Wednesday, October 7, 2020

A Room of My Own: after being discharged from Walter Reed

One Hundred Twentieth Entry, Coronavirus Poetry Diary 
after vincent tripi who wrote this famous transcendentalist haiku:
with me the same cloud          out of the covered bridge (Haiku Anthology, p227)

with Trump the same virus      out of Marine One

FYI: He soon tweeted a minute-long video from the balcony, saying he'd "learned so much about coronavirus" and believes he might be immune to it.  CBS News, October 6

One Hundred Twenty-First Entry
written after Facebook removed Donald Trump's Tuesday post in which he falsely claimed coronavirus can be less deadly than the seasonal flu.

an army of workers
in hazmat suits
cleaning the White House --
at misty twilight the virus
creeps into the Pentagon

FYI: The top U.S. general, Gen. Mark Milley, and several members of the Pentagon's senior leadership are quarantining after a top Coast Guard official tested positive for coronavirus, several US defence officials tell CNN -- CTV News, October 6

Added: One Hundred Twenty-Second Entry

vice presidential debate
two adults argue back and forth
and they even ... smile


  1. This opening haiku by Tripi is a wonderful example of his transcendental style. It gives us an image of a person going for a walk on a beautiful day, all alone except for one cloud in the sky. The cloud follows the walker, until he or she goes into a covered bridge, and the cloud disappears. However, when coming out of the covered bridge, there again is the cloud, like a faithful friend. Although the cloud may just be a suspended collection of water molecules, Tripi sees it as a creature tied even to a complex human being. He creates a bond between the walker and the cloud.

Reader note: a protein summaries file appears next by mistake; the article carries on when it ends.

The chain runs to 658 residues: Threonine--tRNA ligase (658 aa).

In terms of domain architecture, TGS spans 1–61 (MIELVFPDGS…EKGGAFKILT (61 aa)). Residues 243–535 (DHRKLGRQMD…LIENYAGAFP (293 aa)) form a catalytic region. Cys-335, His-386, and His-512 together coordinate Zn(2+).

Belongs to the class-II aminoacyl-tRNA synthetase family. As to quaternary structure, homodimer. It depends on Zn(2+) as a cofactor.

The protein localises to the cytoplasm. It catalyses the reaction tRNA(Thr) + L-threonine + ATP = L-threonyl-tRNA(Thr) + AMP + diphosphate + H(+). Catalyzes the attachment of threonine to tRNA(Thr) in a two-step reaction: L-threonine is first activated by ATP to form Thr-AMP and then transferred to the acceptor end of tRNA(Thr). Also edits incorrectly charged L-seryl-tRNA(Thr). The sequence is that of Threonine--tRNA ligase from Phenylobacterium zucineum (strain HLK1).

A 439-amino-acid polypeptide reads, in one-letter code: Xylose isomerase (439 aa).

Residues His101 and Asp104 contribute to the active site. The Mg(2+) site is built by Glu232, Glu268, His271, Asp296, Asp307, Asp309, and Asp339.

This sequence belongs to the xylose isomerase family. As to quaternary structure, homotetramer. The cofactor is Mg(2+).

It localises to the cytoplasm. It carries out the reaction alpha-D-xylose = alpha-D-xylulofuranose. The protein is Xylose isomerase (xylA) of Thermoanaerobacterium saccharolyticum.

Tripi also uses powerful imagery in this haiku, and imparts an emotion of happiness and calm. With the one cloud, we get a warm feeling of the blue sky surrounding us. Everything feels perfectly in its place in the universe, and life seems simple on a day for a walk. The haiku is also very effective with its structure placed in one line. Usually haiku with one line do not appeal to me as much as others, but the structure of this one helps to reinforce its unique image. It portrays a linear movement, walking across a bridge, and in the moment without the cloud while the narrator is under the bridge, there is a space, then words appear out of the bridge again.

    -- excerpted from "Kay Millikin on Vincent Tripi's Haiku," accessed at

  2. Below is a senryu written in response to the 122nd entry:

    the spotlight's glare
    on the Vice President's head
    a fly

    Chen-ou Liu

    1. A Kyoka Version:

      for Kobayashi Issa (who wrote the famous "don't kill that fly" haiku)

      "the most important
      vice presidential debate ..."
      a fly rests
      on the Vice President's head
      in the spotlight's glare

  3. election hype
    still lauding fools
    as if they are gods

    1. a flock of crows
      in the gathering dusk
      a Trump fan yells
      "big win, big victory"
      until he convinces himself